St. Winifred Roman Catholic Church under construction in 1960.
Father Kevin Dominik celebrates Communion during Mass at St. Winifred Roman Catholic Church on Sunday.
This painting of St. Winifred was done to commemorate the 50th anniversary of St. Winifred Parish in Mt. Lebanon.
This tapestry depicting St. Winifred, several hundred years old, was acquired by former Pittsburgh Bishop (later Cardinal) John Wright on a trip to London in 1960. He presented it to the new parish 50 years ago.
By Margaret Smykla
In the late 1950s, as the population near St. Bernard Church in Mt. Lebanon and St. Anne Church in Castle Shannon swelled, then-Bishop John Wright felt the Roman Catholic Diocese could start another parish in the area.
The new parish -- to be built on land the diocese bought on Sleepy Hollow Road in Mt. Lebanon -- would serve the communities of Mt. Lebanon, Castle Shannon and Baldwin Township.
At 7 p.m. Dec. 8, the 1,200-family St. Winifred Parish community will conclude its yearlong 50th anniversary celebration with a special Mass during which parishioners will receive a medal of St. Winifred.
Dec. 8 is also the Catholic feast of the Immaculate Conception.
Afterward, a new painting of St. Winifred by artist and parishioner Joan Brown of Mt. Lebanon will be led in procession to O'Shea Chapel -- named for the parish's third pastor, the Rev. Jeremiah O'Shea -- where a reception will be held.
The parish was established Dec. 8, 1960.
Anniversary fundraising activities staged throughout the past year include the cookbook compilation of parishioners' favorite recipes and the creation of wooden depictions of the parish.
The $10 cost of each helped defray the cost of anniversary events, like the June 27, 2010, celebratory anniversary Mass officiated by Bishop David Zubik, followed by dinner at the LeMont Restaurant.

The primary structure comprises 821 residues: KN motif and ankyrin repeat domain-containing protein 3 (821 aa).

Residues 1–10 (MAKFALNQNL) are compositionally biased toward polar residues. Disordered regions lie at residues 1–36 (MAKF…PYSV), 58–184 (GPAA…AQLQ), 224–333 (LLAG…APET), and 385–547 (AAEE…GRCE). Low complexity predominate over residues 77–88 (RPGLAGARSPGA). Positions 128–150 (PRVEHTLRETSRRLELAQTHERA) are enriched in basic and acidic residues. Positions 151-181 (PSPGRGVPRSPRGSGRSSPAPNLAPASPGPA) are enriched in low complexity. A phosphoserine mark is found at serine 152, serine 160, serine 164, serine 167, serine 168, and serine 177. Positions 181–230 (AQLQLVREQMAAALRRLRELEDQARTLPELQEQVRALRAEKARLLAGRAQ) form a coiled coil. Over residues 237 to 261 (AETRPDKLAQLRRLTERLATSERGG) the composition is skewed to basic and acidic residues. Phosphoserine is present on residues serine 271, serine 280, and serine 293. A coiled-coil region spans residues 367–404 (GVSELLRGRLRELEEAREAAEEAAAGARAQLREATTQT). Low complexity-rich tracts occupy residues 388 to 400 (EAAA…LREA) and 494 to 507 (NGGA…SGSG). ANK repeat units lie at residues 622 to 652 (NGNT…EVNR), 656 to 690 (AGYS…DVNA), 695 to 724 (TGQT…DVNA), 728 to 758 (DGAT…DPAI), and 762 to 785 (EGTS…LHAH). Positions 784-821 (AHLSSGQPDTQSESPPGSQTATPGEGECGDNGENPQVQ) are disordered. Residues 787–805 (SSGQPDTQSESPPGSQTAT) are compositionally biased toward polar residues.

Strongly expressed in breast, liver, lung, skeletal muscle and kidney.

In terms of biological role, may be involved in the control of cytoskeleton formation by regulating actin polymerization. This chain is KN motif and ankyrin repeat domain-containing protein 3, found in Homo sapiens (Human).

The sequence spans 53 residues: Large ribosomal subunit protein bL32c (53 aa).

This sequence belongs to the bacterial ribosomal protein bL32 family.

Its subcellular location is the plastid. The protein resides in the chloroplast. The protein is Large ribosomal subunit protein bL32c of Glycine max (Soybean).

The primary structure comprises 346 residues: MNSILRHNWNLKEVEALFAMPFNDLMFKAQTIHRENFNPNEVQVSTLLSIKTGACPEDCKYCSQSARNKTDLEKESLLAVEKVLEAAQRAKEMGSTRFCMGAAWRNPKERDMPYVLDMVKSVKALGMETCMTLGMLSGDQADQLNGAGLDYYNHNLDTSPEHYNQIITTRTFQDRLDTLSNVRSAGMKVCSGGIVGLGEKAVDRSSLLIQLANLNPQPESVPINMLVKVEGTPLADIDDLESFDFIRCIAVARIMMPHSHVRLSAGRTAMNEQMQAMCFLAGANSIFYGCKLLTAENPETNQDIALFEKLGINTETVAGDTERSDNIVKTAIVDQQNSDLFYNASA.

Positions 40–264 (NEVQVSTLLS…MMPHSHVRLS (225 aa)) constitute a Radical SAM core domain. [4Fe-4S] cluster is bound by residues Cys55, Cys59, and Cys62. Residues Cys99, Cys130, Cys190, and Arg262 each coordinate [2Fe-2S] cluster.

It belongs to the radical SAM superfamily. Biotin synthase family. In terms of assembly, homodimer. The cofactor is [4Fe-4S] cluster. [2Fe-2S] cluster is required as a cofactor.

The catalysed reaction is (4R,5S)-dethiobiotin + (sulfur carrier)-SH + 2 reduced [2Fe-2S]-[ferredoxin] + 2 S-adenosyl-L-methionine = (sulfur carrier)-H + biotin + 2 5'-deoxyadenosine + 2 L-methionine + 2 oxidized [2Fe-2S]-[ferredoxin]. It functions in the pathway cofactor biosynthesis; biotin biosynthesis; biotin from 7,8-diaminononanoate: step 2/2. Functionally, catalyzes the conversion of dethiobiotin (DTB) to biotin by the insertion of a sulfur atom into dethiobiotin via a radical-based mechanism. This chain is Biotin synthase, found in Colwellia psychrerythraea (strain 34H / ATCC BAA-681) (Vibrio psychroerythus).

An image of St. Winifred with the church's steeple in the background was also etched on the church's exterior.
The activities were planned by a committee formed two years ago to celebrate the theme of "visions of the past are the realities of today," the Rev. Kevin Dominik said.
The pastor also said the parish is the only St. Winifred in the United States named for the seventh-century Welsh nun whose throat was cut for defending her religion, according to church history. The site where the slashing is said to have occurred is a pilgrimage site in Wales.
The church was dedicated in 1963 after all the buildings were completed.
The Sisters of Mercy lived in the convent and taught in the school, which eventually housed kindergarten through grade eight. Due to rising costs, the school closed in 1992. Without students, the convent closed.
Mt. Lebanon Montessori, which occupied space in the school building, took the structure over in 1992. It has since expanded to offer programs for toddlers through sixth grade.
The second floor of the former convent, now called the O'Shea Center, is an Early Learning Center that supplements Montessori. The building's first floor is a year-round food pantry, while the third floor houses a youth ministry.
Father Dominik said a parish strength is its three-generational families.
Maryellen Gannon, whose late parents, Jim and Kathleen Hayden, were founding members, attended Mass and received the sacraments at St. Winifred, as do her three children.
The Mt. Lebanon woman is a member of the parish's finance and liturgical life councils and teaches religious education to youngsters.
"It's very welcoming and family oriented. It's like home," she said.